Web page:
One challenge is figuring out exactly how to split the winnings. There are tax considerations, and some states have limits on how many checks they will cut. In that case, winners would end up turning to a more complex solution, such as forming a trust.
"Say there are 15 people who win a lot of money. Getting 15 people to agree on anything is difficult," Kurland said. "And then if they each get their own attorney, you've got 15 attorneys who are supposed to agree."
If you've already gone in on tickets or want to despite the potential pitfalls, at least make sure the pool's coordinator documents the whole affair.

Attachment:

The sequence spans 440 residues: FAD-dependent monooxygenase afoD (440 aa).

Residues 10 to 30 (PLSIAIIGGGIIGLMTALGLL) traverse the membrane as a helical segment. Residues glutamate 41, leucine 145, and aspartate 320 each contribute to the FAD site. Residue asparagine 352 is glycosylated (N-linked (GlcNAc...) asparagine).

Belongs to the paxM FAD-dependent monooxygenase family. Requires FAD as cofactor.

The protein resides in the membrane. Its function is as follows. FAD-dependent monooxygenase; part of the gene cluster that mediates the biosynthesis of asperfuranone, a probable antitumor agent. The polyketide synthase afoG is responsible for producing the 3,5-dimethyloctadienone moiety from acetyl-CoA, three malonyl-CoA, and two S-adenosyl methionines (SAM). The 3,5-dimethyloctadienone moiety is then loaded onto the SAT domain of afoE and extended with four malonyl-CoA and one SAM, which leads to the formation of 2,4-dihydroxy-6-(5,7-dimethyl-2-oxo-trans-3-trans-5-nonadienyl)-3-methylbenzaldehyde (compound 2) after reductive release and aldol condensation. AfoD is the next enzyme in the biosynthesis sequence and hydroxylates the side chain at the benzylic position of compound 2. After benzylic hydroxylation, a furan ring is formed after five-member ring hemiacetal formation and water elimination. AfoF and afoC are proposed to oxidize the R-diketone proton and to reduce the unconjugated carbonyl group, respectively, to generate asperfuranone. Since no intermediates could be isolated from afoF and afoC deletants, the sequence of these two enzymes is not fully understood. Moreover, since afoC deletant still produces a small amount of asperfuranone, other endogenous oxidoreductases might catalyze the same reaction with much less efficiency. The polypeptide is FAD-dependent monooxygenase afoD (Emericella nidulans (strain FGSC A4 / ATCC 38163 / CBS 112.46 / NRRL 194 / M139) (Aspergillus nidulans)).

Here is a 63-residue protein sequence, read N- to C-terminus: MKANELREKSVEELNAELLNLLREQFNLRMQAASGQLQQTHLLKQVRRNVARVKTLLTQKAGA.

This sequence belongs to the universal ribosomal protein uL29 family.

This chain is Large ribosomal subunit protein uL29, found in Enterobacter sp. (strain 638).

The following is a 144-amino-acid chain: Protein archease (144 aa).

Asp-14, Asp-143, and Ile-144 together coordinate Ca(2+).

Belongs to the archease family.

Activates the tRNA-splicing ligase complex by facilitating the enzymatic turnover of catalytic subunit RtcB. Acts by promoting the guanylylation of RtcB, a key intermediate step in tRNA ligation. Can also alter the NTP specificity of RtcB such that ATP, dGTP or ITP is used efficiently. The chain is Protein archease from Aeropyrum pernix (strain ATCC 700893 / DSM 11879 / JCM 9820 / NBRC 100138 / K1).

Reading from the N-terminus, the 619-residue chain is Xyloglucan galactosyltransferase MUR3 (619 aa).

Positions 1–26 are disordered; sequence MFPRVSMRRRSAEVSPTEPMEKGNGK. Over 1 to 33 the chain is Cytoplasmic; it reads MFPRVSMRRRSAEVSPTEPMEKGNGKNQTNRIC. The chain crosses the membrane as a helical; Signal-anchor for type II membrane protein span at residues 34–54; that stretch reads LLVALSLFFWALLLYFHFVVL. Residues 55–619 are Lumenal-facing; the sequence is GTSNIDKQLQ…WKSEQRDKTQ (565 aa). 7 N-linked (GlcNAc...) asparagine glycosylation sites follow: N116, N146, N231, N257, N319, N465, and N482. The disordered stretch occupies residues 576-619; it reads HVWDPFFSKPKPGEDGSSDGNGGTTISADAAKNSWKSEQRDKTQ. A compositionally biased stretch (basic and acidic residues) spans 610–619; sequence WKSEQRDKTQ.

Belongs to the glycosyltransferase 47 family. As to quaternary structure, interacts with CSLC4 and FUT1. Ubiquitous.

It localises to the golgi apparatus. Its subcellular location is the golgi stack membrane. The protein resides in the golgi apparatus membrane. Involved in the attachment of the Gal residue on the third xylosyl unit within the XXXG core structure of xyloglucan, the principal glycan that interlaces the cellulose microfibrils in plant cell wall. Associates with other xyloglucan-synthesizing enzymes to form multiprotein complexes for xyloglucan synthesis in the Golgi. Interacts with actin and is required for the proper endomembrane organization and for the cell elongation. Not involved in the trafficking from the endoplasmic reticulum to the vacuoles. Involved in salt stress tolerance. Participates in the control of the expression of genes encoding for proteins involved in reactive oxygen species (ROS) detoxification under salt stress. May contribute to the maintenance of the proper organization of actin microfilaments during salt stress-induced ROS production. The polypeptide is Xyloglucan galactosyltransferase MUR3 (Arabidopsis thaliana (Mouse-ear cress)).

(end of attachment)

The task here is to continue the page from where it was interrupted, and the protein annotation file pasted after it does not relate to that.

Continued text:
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"The person should give a copy of the tickets and a list of [participants] to everyone who's in the pool," Kurland said. This protects the people in the pool and the organizer.
"That way, if the person who's in charge also bought a ticket on their own and it ends up winning, there's a way to prove it wasn't part of the pool," Kurland said.
The simpler thing is to just buy tickets on your own.
The odds of nabbing the Mega Millions jackpot are about 1 in 259 million for a single ticket. Buying more than one — whether through an office pool or on your own — doesn't increase your chances by much.
"You're still talking about huge odds," Kurland said.